The rating of 12v dc current means that this crafty piece of engineering is going to work just fine in the radio sockets of vehicles. It might be the best portable ham radio transceiver if you want to use it in your vehicle and the specs fit your vehicle.
Unfortunately, the lack of several components mean that you have to spend a bit more money to get all those accessories to get the full functionality. This is only when you want to be able to transmit and as a base station. Probably not the best ham radio base station in this regard!
- Waterproof controls is good for camping out near water bodies.
- Noise filter to cut out background sounds.
- Very small size good for storage and transportation.
- Size that fits into radio cut out in vehicles.
- Notch filter cuts out interring tones.
- Lacks antenna, power brick and power chord.
- Lacks auto tuning and manual isn’t that efficient.
9. Yaesu FT-857D Amateur Radio Transceiver – HF, VHF, UHF All-Mode
The Yaesu FT-857D is the first transceiver on this list that actually has support for radio frequencies in the high, very high and ultra-high frequency ranges.
It has the same 100W input that is required for most radio transceiver devices. No unpleasant surprises there!
Due to the very versatile range of frequencies, you can be sure that it is going to easily receive all shortwave frequencies and most conventional radio channels.
Let’s you assign 200 different memory channels, which lets you get into any channel out of two hundred of your choosing and quickly access these channels to get whatever feed you want out of a massive selection.
It even comes included with a microphone that is connected to the device with a short cable and a power supply so you can get it up and running, standalone. It will still need an antenna to use as a base station. It’s still a very good handheld ham radio transceiver.
The controls are not that user-friendly and it isn’t something most amateurs will be at home with. Definitely not the best ham radio transceiver for beginners!
- Supports HF, VHF and UHF. 100 KHz to 470 MHz is a huge frequency range!
- Dual band support, quite a rare feat in such a small package.
- Added microphone is good and somewhat mobile due to the cord.
- Power supply is built into the device so external power isn’t necessary.
- 200 different memory channels.
- Complex controls.
- Control panel small in size.
10. Yaesu Original FT-991A HF/50/140/430 MHz All Mode”Field Gear” Transceiver
The last transceiver on this list with support for up to the really high-frequency ranges, the Yaesu Original FT-991Ais slightly bigger one than many counterparts and certainly not a cheap ham radio base station!
With a rather colorful TFT panel in front, flanked by a whole host of different buttons and dials and jacks, you have a lot of versatility with this device and what you can do with it. The best part about the display is that it support touch functionality too!
It has two connectors on the body for antennas so you can fit in two different antennas with different frequency support ranges. This should make it slightly better in terms of transmitting and detecting signals.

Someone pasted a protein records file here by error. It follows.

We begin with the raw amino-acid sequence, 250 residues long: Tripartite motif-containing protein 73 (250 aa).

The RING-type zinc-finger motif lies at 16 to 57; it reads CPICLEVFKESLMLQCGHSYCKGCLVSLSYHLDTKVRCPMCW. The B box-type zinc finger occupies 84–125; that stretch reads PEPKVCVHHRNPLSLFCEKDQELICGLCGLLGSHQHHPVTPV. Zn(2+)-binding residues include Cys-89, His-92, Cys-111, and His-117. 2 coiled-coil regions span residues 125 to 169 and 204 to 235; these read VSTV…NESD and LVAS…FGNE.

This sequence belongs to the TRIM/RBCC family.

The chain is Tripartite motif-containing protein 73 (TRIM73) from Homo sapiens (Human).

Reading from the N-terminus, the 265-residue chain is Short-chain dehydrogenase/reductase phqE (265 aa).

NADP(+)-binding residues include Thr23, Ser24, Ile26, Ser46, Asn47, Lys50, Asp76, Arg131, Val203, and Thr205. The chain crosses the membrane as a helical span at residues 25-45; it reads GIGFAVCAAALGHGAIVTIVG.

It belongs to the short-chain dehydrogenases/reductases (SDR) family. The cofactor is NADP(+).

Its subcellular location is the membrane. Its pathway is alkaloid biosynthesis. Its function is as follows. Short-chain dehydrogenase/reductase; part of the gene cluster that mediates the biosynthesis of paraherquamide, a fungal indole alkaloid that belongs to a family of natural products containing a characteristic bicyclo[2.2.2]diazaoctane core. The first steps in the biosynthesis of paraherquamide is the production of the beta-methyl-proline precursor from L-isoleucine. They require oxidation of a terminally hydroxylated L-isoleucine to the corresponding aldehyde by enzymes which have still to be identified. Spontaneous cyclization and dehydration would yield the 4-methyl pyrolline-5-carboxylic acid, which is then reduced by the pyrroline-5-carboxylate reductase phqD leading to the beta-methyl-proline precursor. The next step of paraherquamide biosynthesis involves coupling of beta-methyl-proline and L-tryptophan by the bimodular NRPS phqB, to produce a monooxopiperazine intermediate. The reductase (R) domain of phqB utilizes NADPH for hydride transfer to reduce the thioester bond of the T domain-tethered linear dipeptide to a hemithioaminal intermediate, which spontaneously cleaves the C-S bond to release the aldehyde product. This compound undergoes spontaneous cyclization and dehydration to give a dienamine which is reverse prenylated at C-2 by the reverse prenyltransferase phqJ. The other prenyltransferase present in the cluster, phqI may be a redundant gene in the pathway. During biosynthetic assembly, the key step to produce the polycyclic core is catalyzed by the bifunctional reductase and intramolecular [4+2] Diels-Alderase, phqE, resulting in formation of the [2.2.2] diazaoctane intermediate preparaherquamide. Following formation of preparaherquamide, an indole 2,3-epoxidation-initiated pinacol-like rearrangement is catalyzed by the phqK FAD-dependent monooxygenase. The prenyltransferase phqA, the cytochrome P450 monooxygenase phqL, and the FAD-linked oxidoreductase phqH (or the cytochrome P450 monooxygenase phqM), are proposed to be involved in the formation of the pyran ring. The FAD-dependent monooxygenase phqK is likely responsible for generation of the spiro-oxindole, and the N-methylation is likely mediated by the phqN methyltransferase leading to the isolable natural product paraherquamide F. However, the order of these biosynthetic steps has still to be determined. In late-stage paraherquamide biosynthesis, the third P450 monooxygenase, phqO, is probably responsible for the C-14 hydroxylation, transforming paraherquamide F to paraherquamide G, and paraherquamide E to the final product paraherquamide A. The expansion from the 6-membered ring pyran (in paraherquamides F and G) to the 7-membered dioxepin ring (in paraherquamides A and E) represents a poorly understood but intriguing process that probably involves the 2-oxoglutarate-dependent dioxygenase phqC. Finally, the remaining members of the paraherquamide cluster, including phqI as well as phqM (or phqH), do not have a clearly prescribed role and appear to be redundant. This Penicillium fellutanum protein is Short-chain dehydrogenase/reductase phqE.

Sadly, the whole host of controls also means that this is one really complicated machine to get the hang of. Of these ham radio transceiver reviews, this is definitely the most powerful and feature-rich one on this list but probably not the one I’d recommend if you are a beginner.
- Touch controls on the display
- Full of dials and buttons for additional usability and control.
- High grade auto tuner is built in.
- Includes power brick and antenna.
- Support for all frequency ranges up to ultra-high.
- High grade noise filter deafens background buzzing.
- Quite a bit more expensive than counterparts.
Overview of Ham Radio Base Station
By now, you’re probably done reading about all the products and in case you’re still in some confusion, it will most certainly help you out a bit more to know what a base station is and why you should use and how to operate one in general. Now, operations are likely to vary but they all have user manuals and some aspects of it are the same all around.
Why You Need A Ham Radio Base Station
- Access To Emergency Broadcasts: A lot of emergency broadcasts are done over the radio, particularly tsunami warnings and weather alerts. They are broadcasted through other means too but it is one extra mode of communication to make sure you receive messages.
- Independent Communication Tool: Sometimes, not having cellular network or access to internet can render an individual or household without the ability to communicate with the outside world. Radio waves do not rely on anything and can be used to broadcast and receive messages regardless.
- Community: The ham radio user community is very helpful and you can learn a lot about using the system through it. It’s an avenue to meet new people and find useful information.
- Remote communications: Certain remote areas, such as high up in hills, often do not get proper cellular coverage and sometimes, having a radio with UHF support can help overcome communication obstacles to those locations.
Features To Look For During Purchase
Transmission Range: Knowing the frequency ranges that your particular transceiver supports are an important part of getting the right device for your radio system. As a general rule, high-frequency radio waves should have adequate frequency and enough distance to get to most of your intended destinations and intercept communications that may be of any interest to you.